Andrew Jackson was born to Presbyterian Scots-Irish immigrants Andrew and Elizabeth Hutchinson Jackson, on March 15, 1767 approximately two years after they had emigrated from Carrickfergus, Northern Ireland. Three weeks after his father's death, Andrew was born in the Waxhaws area near the border between North and South Carolina. He was the youngest of the Jacksons' three sons. His exact birth site was the subject of conflicting lore in the area. Jackson claimed to have been born in a cabin just inside South Carolina.

Jackson received a sporadic education in the local "old-field" school. During the American Revolutionary War, Jackson, at age thirteen, joined a local regiment as a courier. Andrew and his brother Robert Jackson were captured by the British and held as prisoners of war; they nearly starved to death in captivity. When Andrew refused to clean the boots of a British officer, the irate redcoat slashed at him with a sword, giving him scars on his left hand and head, as well as an intense hatred for the British. While imprisoned, the brothers contracted smallpox. Robert died a few days after their mother secured their release. Jackson's entire immediate family died from war-related hardships which Jackson blamed on the British, and he was orphaned by age 14.

Jackson was the last U.S. President to have been a veteran of the American Revolution, and the second President to have been a prisoner of war (Washington was captured by the French in the French and Indian War).

In 1781, Jackson worked for a time in a saddle-maker's shop. Later he taught school and studied law in Salisbury, North Carolina. In 1787, he was admitted to the bar, and moved to Jonesboro, in what was then the Western District of North Carolina and later became Tennessee.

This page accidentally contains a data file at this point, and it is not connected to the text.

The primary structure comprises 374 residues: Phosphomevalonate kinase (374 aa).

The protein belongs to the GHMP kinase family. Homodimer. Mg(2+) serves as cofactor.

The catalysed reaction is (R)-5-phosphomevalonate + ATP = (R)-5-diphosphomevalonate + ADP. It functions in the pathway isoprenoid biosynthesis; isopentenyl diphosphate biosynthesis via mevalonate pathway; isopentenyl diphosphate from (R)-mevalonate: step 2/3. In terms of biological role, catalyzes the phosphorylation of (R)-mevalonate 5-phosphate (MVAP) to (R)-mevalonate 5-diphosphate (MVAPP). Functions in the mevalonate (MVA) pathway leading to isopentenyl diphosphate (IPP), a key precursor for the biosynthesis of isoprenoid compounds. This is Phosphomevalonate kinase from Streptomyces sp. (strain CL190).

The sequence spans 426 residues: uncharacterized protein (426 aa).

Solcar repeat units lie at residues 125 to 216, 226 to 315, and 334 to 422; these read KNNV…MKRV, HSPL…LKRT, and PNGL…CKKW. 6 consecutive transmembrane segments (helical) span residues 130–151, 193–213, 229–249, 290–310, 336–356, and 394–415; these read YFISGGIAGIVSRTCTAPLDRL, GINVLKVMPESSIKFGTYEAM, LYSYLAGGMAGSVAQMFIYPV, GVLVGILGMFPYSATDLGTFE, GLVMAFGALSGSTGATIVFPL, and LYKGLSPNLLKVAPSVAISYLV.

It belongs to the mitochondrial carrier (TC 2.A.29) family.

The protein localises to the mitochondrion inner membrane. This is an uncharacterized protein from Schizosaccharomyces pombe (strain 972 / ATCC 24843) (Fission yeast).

Though his legal education was scanty, Jackson knew enough to practice law on the frontier. Since he was not from a distinguished family, he had to make his career by his own merits; soon he began to prosper in the rough-and-tumble world of frontier law. Most of the actions grew out of disputed land-claims, or from assaults and battery. In 1788, he was appointed Solicitor of the Western District and held the same position in the territorial government of Tennessee after 1791.

In 1796, Jackson was a delegate to the Tennessee constitutional convention. When Tennessee achieved statehood that same year, Jackson was elected its U.S. Representative. In 1797 he was elected U.S. Senator as a Democratic-Republican. He resigned within a year. In 1798, he was appointed a judge of the Tennessee Supreme Court, serving until 1804.

Besides his legal and political career, Jackson prospered as a planter and merchant. In 1803 he owned a lot, and built a home and the first general store in Gallatin. In 1804, he acquired the "Hermitage", a 640-acre (2.6 km2) plantation in Sumner County, near Nashville. Jackson later added 360 acres (1.5 km2) to the farm. The primary crop was cotton, grown by enslaved workers. Jackson started with nine slaves, by 1820 he held as many as 44, and later held up to 150 slaves.

War of 1812

Jackson was appointed commander of the Tennessee militia in 1801, with the rank of colonel.

During the War of 1812, Tecumseh incited the "Red Stick" Creek Indians of northern Alabama and Georgia to attack white settlements. Four hundred settlers were killed in the Fort Mims Massacre. In the resulting Creek War, Jackson commanded the American forces, which included Tennessee militia, U.S. regulars, and Cherokee, Choctaw, and Southern Creek Indians.

Jackson defeated the Red Stick Creeks at the Battle of Horseshoe Bend in 1814. Eight hundred "Red Sticks" were killed, but Jackson spared chief William Weatherford. Sam Houston and David Crockett served under Jackson in this campaign. After the victory, Jackson imposed the Treaty of Fort Jackson upon both the Northern Creek enemies and the Southern Creek allies, wresting twenty million acres (81,000 km²) from all Creeks for white settlement. Jackson was appointed Major General after this action.

Jackson's service in the War of 1812 against the United Kingdom was conspicuous for bravery and success. When British forces threatened New Orleans, Jackson took command of the defenses, including militia from several western states and territories. He was a strict officer but was popular with his troops. It was said he was "tough as old hickory" wood on the battlefield, which gave him his nickname. In the Battle of New Orleans on January 8, 1815, Jackson's 5,000 soldiers won a victory over 7,500 British. At the end of the day, the British had 2,037 casualties: 291 dead (including three senior generals), 1,262 wounded, and 484 captured or missing. The Americans had 71 casualties: 13 dead, 39 wounded, and 19 missing.